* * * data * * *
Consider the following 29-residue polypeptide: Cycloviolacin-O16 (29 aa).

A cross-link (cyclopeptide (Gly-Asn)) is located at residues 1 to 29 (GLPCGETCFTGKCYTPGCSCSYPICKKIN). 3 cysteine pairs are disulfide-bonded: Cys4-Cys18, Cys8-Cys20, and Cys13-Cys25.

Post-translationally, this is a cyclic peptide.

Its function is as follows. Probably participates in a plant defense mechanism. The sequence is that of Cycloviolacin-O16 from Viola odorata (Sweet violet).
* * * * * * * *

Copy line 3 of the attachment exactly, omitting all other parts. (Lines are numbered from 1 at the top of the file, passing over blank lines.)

Post-translationally, this is a cyclic peptide.